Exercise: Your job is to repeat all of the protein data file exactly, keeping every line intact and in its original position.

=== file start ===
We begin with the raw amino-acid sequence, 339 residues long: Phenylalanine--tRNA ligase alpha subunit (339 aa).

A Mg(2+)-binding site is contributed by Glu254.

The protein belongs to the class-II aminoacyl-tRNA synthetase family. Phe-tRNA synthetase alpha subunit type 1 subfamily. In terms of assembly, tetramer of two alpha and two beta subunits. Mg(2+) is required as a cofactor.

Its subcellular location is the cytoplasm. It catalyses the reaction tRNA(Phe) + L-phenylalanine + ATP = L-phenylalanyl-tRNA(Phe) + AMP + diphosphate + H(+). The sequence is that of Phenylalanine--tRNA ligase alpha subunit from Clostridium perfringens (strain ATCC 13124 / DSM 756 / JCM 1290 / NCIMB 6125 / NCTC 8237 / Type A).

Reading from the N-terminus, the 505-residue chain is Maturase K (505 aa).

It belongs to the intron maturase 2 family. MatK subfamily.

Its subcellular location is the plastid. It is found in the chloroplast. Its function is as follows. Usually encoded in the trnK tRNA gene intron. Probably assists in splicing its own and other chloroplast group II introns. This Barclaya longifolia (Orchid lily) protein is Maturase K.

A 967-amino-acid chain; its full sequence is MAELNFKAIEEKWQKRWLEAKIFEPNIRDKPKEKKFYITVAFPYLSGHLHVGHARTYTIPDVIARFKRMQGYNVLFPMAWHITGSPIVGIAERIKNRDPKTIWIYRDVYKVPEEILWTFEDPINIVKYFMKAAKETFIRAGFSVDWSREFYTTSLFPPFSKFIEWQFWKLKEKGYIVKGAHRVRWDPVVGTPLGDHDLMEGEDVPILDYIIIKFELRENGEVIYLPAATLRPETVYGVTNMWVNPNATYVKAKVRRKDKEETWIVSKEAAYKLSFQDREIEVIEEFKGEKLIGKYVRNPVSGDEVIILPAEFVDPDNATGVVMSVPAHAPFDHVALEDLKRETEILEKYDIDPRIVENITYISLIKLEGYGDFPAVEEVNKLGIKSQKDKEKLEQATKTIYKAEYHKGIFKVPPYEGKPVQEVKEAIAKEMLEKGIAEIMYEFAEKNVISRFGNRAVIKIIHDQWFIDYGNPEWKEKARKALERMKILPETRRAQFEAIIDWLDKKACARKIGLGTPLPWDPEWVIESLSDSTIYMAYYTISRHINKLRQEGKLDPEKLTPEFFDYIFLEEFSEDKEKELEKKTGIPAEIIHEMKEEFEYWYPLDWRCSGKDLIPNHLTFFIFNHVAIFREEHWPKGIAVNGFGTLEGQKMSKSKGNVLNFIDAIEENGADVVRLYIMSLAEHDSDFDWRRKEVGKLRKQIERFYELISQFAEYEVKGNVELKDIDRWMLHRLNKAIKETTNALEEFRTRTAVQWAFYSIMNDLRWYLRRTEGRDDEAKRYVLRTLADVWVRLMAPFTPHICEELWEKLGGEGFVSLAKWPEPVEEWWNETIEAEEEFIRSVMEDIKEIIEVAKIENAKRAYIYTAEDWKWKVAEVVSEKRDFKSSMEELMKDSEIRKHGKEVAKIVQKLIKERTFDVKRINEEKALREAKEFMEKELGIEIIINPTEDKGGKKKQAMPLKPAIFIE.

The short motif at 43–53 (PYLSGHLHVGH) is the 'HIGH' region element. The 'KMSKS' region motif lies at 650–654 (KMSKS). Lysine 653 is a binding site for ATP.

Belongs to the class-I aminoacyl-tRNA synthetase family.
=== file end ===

We begin with the raw amino-acid sequence, 339 residues long: Phenylalanine--tRNA ligase alpha subunit (339 aa).

A Mg(2+)-binding site is contributed by Glu254.

The protein belongs to the class-II aminoacyl-tRNA synthetase family. Phe-tRNA synthetase alpha subunit type 1 subfamily. In terms of assembly, tetramer of two alpha and two beta subunits. Mg(2+) is required as a cofactor.

Its subcellular location is the cytoplasm. It catalyses the reaction tRNA(Phe) + L-phenylalanine + ATP = L-phenylalanyl-tRNA(Phe) + AMP + diphosphate + H(+). The sequence is that of Phenylalanine--tRNA ligase alpha subunit from Clostridium perfringens (strain ATCC 13124 / DSM 756 / JCM 1290 / NCIMB 6125 / NCTC 8237 / Type A).

Reading from the N-terminus, the 505-residue chain is Maturase K (505 aa).

It belongs to the intron maturase 2 family. MatK subfamily.

Its subcellular location is the plastid. It is found in the chloroplast. Its function is as follows. Usually encoded in the trnK tRNA gene intron. Probably assists in splicing its own and other chloroplast group II introns. This Barclaya longifolia (Orchid lily) protein is Maturase K.

A 967-amino-acid chain; its full sequence is MAELNFKAIEEKWQKRWLEAKIFEPNIRDKPKEKKFYITVAFPYLSGHLHVGHARTYTIPDVIARFKRMQGYNVLFPMAWHITGSPIVGIAERIKNRDPKTIWIYRDVYKVPEEILWTFEDPINIVKYFMKAAKETFIRAGFSVDWSREFYTTSLFPPFSKFIEWQFWKLKEKGYIVKGAHRVRWDPVVGTPLGDHDLMEGEDVPILDYIIIKFELRENGEVIYLPAATLRPETVYGVTNMWVNPNATYVKAKVRRKDKEETWIVSKEAAYKLSFQDREIEVIEEFKGEKLIGKYVRNPVSGDEVIILPAEFVDPDNATGVVMSVPAHAPFDHVALEDLKRETEILEKYDIDPRIVENITYISLIKLEGYGDFPAVEEVNKLGIKSQKDKEKLEQATKTIYKAEYHKGIFKVPPYEGKPVQEVKEAIAKEMLEKGIAEIMYEFAEKNVISRFGNRAVIKIIHDQWFIDYGNPEWKEKARKALERMKILPETRRAQFEAIIDWLDKKACARKIGLGTPLPWDPEWVIESLSDSTIYMAYYTISRHINKLRQEGKLDPEKLTPEFFDYIFLEEFSEDKEKELEKKTGIPAEIIHEMKEEFEYWYPLDWRCSGKDLIPNHLTFFIFNHVAIFREEHWPKGIAVNGFGTLEGQKMSKSKGNVLNFIDAIEENGADVVRLYIMSLAEHDSDFDWRRKEVGKLRKQIERFYELISQFAEYEVKGNVELKDIDRWMLHRLNKAIKETTNALEEFRTRTAVQWAFYSIMNDLRWYLRRTEGRDDEAKRYVLRTLADVWVRLMAPFTPHICEELWEKLGGEGFVSLAKWPEPVEEWWNETIEAEEEFIRSVMEDIKEIIEVAKIENAKRAYIYTAEDWKWKVAEVVSEKRDFKSSMEELMKDSEIRKHGKEVAKIVQKLIKERTFDVKRINEEKALREAKEFMEKELGIEIIINPTEDKGGKKKQAMPLKPAIFIE.

The short motif at 43–53 (PYLSGHLHVGH) is the 'HIGH' region element. The 'KMSKS' region motif lies at 650–654 (KMSKS). Lysine 653 is a binding site for ATP.

Belongs to the class-I aminoacyl-tRNA synthetase family.